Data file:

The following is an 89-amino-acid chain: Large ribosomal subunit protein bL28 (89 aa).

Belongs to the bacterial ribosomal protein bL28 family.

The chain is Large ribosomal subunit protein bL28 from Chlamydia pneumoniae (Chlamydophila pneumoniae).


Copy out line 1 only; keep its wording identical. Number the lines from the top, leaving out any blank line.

The following is an 89-amino-acid chain: Large ribosomal subunit protein bL28 (89 aa).